Conference:Postgraduate Colloquium, Department of History and Archaeology, University of Cyprus
Authors: Antigone Heraclidou, Theopisti Stylianou-Lambert
Date: December 2020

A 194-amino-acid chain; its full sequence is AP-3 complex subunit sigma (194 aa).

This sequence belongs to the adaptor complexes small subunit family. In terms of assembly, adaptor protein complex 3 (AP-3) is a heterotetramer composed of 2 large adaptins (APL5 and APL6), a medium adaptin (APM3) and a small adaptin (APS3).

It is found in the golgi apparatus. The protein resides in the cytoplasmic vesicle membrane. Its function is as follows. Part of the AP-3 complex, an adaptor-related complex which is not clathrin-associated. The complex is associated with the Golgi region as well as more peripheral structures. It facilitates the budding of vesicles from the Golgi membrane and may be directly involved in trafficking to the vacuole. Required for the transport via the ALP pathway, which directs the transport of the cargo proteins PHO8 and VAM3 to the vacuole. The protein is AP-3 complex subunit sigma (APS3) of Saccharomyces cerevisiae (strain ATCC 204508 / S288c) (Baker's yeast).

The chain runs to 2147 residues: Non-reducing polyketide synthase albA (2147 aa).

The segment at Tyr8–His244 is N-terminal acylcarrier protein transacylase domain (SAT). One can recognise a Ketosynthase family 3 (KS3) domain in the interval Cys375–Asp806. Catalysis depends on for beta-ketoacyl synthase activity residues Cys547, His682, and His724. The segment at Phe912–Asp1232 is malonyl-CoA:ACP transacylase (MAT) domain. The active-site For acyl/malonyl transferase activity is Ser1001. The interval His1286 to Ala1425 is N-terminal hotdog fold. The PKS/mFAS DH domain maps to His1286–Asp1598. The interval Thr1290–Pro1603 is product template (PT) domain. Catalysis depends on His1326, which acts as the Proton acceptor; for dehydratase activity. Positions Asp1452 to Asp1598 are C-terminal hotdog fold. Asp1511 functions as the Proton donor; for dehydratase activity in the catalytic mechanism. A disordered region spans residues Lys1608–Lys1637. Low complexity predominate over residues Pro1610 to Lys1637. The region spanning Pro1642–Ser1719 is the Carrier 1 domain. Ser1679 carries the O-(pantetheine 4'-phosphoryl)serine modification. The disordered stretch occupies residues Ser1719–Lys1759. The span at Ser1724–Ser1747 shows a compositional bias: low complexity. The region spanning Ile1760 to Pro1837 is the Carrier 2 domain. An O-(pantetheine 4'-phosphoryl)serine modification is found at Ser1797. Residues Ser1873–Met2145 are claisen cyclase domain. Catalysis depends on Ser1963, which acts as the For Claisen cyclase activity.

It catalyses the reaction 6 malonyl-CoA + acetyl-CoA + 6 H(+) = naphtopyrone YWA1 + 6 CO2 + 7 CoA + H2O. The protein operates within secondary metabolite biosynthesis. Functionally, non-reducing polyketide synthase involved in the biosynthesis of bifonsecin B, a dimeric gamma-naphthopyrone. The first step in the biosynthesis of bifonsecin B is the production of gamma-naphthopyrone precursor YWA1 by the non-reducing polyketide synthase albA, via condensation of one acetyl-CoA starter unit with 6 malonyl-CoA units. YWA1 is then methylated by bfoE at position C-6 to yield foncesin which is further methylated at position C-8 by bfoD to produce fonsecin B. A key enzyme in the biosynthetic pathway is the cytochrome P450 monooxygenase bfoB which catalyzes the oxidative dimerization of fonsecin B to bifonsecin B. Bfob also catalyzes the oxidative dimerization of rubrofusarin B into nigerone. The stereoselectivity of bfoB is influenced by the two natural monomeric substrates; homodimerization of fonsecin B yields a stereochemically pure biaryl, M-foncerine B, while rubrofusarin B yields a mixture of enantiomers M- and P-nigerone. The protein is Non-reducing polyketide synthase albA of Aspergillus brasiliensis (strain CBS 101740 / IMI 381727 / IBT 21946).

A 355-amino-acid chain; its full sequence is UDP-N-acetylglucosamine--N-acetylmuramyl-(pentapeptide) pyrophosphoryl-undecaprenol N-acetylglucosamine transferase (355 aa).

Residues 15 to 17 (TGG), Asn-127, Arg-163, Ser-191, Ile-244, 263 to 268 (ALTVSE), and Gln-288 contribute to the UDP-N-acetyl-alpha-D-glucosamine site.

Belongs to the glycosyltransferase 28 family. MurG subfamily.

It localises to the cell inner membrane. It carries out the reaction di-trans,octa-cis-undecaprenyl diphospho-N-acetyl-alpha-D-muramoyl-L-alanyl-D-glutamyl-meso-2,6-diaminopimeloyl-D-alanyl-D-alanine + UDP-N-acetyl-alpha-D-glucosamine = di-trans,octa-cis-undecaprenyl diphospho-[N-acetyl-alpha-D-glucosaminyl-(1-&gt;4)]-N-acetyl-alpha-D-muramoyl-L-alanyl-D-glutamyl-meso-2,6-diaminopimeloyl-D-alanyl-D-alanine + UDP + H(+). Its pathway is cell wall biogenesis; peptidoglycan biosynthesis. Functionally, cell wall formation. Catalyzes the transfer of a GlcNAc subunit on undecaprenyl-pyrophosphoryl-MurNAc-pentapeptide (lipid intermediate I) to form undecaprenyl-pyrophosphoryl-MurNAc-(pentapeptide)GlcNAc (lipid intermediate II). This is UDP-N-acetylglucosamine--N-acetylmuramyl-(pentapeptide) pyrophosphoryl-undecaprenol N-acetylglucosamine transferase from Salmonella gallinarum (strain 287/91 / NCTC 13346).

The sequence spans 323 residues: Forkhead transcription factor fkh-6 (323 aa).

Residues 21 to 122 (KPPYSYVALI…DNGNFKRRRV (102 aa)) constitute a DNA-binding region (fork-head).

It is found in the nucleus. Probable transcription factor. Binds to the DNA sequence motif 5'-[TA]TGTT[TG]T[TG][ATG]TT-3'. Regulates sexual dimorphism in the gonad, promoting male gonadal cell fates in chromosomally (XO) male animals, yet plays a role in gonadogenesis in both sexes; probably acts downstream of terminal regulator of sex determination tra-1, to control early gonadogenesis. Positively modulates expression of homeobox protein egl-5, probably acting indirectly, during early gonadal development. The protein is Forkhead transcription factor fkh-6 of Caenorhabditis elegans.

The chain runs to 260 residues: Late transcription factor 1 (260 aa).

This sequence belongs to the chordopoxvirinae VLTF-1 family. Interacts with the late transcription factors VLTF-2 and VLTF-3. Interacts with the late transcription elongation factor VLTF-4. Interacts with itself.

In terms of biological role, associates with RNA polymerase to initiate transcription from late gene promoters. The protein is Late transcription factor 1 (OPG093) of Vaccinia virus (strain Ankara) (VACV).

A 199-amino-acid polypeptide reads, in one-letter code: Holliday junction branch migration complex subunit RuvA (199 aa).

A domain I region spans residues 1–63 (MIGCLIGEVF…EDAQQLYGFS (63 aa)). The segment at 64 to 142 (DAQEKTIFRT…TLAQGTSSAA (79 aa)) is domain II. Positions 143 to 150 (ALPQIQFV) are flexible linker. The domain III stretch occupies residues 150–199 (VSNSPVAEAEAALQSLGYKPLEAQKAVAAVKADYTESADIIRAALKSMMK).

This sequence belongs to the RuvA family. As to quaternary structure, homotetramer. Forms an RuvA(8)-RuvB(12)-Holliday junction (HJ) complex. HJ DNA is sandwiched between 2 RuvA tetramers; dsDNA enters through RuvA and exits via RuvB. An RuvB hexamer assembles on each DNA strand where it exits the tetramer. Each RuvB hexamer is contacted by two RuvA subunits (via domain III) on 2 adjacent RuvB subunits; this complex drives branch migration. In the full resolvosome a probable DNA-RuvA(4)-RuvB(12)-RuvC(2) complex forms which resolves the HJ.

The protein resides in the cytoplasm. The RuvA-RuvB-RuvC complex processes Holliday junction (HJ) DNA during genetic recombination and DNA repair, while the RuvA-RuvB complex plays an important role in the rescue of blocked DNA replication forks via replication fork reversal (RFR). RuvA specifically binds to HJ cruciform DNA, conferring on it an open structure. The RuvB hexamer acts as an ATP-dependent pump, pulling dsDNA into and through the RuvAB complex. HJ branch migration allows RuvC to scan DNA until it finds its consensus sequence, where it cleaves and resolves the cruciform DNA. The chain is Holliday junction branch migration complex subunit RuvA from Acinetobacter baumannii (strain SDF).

Abstract: The Museum Lab at RISE Centre of Excellence, in Cyprus, has embarked on a project that aspires, through the creation of a re-invented museum, to negotiate issues of ‘difficult history’ in a non-authoritative way. More precisely, the ‘Ledra Palace Museum’ project deals with the representation of difficult history in museums and investigates ways in which technology can facilitate participatory and collaborative approaches, actively engage different groups and communities (especially excluded or silenced ones) and help bring out contested histories. The starting point of this project is the Ledra Palace Hotel, a site that can be seen quintessentially representative of Cyprus’s difficult heritage. The aim of the project is to ‘deep map’ this site and ‘revive’ it, not via the conventional method of building a traditional museum, but with emerging technologies. In the context of this project, we are doing an in-depth and multi-layered historical research in order to bring forward the history of this iconic place and shed light on untold stories. Once praised as the jewel of Cypriot modernity in the heart of the capital, the Ledra Palace hotel it is now a crumbling dwelling located in the buffer zone between the southern and northern parts of the island and partly used by the United Nations Peacekeeping Force. The 70-year old hotel has fallen into despair and reminds nothing of its glorious past. Inspired and founded in 1949 by three wealthy men and designed by the German-Jewish architect Benjamin Gunsberg, the Ledra Palace Hotel soon became the pride of Nicosia, the first choice for esteemed visitors, journalists, official meetings, general assemblies, balls and social events, art exhibitions, concerts, etc. Through its short-lived history as a hotel, the Ledra Palace witnessed and inevitably became part and parcel of the island’s turbulent history – from the beginning of the 1950s until the tragic events of 1974. In line with this conference’s aims, this presentation is focused on the history of the Ledra Palace hotel from its opening in 1949 until the end of the colonial period in 1960. During this period, several notions are explored which come to underline the importance of the hotel as a unique cultural and historical site. While Cyprus was visually presented as a predominantly agricultural society routed in the past (see for example the National Geographic feature in 1952, the paintings of Diamathis or the photographs of local photographers such as Reno Wideson and George Lanitis), the photographs that emerge from the Ledra Palace Hotel tell a different story: that of a modern society in search of culture, fashion and entertainment. The presentation will attempt to showcase why and how the Ledra Palace hotel witnessed the island’s turbulent history, became the heart of the island’s social and cosmopolitan life – as opposed to the island’s agricultural character agricultural society –, and dubbed as a place of both peace and conflict.